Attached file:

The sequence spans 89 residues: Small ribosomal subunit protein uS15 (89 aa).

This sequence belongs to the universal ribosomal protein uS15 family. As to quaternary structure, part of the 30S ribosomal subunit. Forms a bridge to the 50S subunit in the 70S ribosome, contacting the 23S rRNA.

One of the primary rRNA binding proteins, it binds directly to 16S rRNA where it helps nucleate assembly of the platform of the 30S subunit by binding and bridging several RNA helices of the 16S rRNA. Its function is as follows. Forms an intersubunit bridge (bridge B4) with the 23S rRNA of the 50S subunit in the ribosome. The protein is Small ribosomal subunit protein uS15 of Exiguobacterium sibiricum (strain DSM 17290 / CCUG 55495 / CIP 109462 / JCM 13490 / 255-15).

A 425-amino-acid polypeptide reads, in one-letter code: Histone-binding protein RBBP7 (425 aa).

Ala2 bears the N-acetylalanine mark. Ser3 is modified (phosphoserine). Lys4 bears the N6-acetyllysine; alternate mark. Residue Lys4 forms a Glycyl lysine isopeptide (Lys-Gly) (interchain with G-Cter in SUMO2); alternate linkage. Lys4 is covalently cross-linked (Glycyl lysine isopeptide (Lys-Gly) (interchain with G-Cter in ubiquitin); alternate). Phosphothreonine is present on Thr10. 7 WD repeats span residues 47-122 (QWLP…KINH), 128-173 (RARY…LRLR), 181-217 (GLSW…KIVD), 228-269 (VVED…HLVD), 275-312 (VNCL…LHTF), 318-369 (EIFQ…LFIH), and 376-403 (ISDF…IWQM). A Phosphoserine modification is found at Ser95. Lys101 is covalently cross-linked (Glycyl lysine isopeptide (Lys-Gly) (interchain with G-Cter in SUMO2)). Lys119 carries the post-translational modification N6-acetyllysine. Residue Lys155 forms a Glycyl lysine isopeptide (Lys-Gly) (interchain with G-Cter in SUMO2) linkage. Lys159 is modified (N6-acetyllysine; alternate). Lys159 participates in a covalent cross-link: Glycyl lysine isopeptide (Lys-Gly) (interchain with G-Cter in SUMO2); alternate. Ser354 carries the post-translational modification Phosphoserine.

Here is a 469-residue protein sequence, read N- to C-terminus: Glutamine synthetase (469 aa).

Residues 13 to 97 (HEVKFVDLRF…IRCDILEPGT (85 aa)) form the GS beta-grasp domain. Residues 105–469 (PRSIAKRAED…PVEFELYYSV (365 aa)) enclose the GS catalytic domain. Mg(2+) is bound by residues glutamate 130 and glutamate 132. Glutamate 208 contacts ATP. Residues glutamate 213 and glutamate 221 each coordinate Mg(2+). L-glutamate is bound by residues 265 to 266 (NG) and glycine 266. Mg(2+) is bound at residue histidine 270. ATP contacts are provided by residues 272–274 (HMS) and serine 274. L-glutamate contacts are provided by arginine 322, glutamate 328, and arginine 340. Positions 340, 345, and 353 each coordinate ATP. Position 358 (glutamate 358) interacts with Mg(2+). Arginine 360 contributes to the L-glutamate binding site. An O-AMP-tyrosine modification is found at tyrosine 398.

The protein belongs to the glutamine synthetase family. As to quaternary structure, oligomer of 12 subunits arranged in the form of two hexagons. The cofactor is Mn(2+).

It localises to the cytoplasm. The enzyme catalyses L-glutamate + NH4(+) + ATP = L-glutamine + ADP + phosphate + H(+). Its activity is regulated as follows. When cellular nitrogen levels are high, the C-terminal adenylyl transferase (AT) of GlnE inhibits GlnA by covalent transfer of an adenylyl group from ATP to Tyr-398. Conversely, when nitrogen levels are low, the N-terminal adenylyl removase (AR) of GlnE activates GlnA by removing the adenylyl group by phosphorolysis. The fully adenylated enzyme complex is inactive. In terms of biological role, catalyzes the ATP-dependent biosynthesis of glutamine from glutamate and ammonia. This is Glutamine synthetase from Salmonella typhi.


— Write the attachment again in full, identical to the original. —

The sequence spans 89 residues: Small ribosomal subunit protein uS15 (89 aa).

This sequence belongs to the universal ribosomal protein uS15 family. As to quaternary structure, part of the 30S ribosomal subunit. Forms a bridge to the 50S subunit in the 70S ribosome, contacting the 23S rRNA.

One of the primary rRNA binding proteins, it binds directly to 16S rRNA where it helps nucleate assembly of the platform of the 30S subunit by binding and bridging several RNA helices of the 16S rRNA. Its function is as follows. Forms an intersubunit bridge (bridge B4) with the 23S rRNA of the 50S subunit in the ribosome. The protein is Small ribosomal subunit protein uS15 of Exiguobacterium sibiricum (strain DSM 17290 / CCUG 55495 / CIP 109462 / JCM 13490 / 255-15).

A 425-amino-acid polypeptide reads, in one-letter code: Histone-binding protein RBBP7 (425 aa).

Ala2 bears the N-acetylalanine mark. Ser3 is modified (phosphoserine). Lys4 bears the N6-acetyllysine; alternate mark. Residue Lys4 forms a Glycyl lysine isopeptide (Lys-Gly) (interchain with G-Cter in SUMO2); alternate linkage. Lys4 is covalently cross-linked (Glycyl lysine isopeptide (Lys-Gly) (interchain with G-Cter in ubiquitin); alternate). Phosphothreonine is present on Thr10. 7 WD repeats span residues 47-122 (QWLP…KINH), 128-173 (RARY…LRLR), 181-217 (GLSW…KIVD), 228-269 (VVED…HLVD), 275-312 (VNCL…LHTF), 318-369 (EIFQ…LFIH), and 376-403 (ISDF…IWQM). A Phosphoserine modification is found at Ser95. Lys101 is covalently cross-linked (Glycyl lysine isopeptide (Lys-Gly) (interchain with G-Cter in SUMO2)). Lys119 carries the post-translational modification N6-acetyllysine. Residue Lys155 forms a Glycyl lysine isopeptide (Lys-Gly) (interchain with G-Cter in SUMO2) linkage. Lys159 is modified (N6-acetyllysine; alternate). Lys159 participates in a covalent cross-link: Glycyl lysine isopeptide (Lys-Gly) (interchain with G-Cter in SUMO2); alternate. Ser354 carries the post-translational modification Phosphoserine.

Here is a 469-residue protein sequence, read N- to C-terminus: Glutamine synthetase (469 aa).

Residues 13 to 97 (HEVKFVDLRF…IRCDILEPGT (85 aa)) form the GS beta-grasp domain. Residues 105–469 (PRSIAKRAED…PVEFELYYSV (365 aa)) enclose the GS catalytic domain. Mg(2+) is bound by residues glutamate 130 and glutamate 132. Glutamate 208 contacts ATP. Residues glutamate 213 and glutamate 221 each coordinate Mg(2+). L-glutamate is bound by residues 265 to 266 (NG) and glycine 266. Mg(2+) is bound at residue histidine 270. ATP contacts are provided by residues 272–274 (HMS) and serine 274. L-glutamate contacts are provided by arginine 322, glutamate 328, and arginine 340. Positions 340, 345, and 353 each coordinate ATP. Position 358 (glutamate 358) interacts with Mg(2+). Arginine 360 contributes to the L-glutamate binding site. An O-AMP-tyrosine modification is found at tyrosine 398.

The protein belongs to the glutamine synthetase family. As to quaternary structure, oligomer of 12 subunits arranged in the form of two hexagons. The cofactor is Mn(2+).

It localises to the cytoplasm. The enzyme catalyses L-glutamate + NH4(+) + ATP = L-glutamine + ADP + phosphate + H(+). Its activity is regulated as follows. When cellular nitrogen levels are high, the C-terminal adenylyl transferase (AT) of GlnE inhibits GlnA by covalent transfer of an adenylyl group from ATP to Tyr-398. Conversely, when nitrogen levels are low, the N-terminal adenylyl removase (AR) of GlnE activates GlnA by removing the adenylyl group by phosphorolysis. The fully adenylated enzyme complex is inactive. In terms of biological role, catalyzes the ATP-dependent biosynthesis of glutamine from glutamate and ammonia. This is Glutamine synthetase from Salmonella typhi.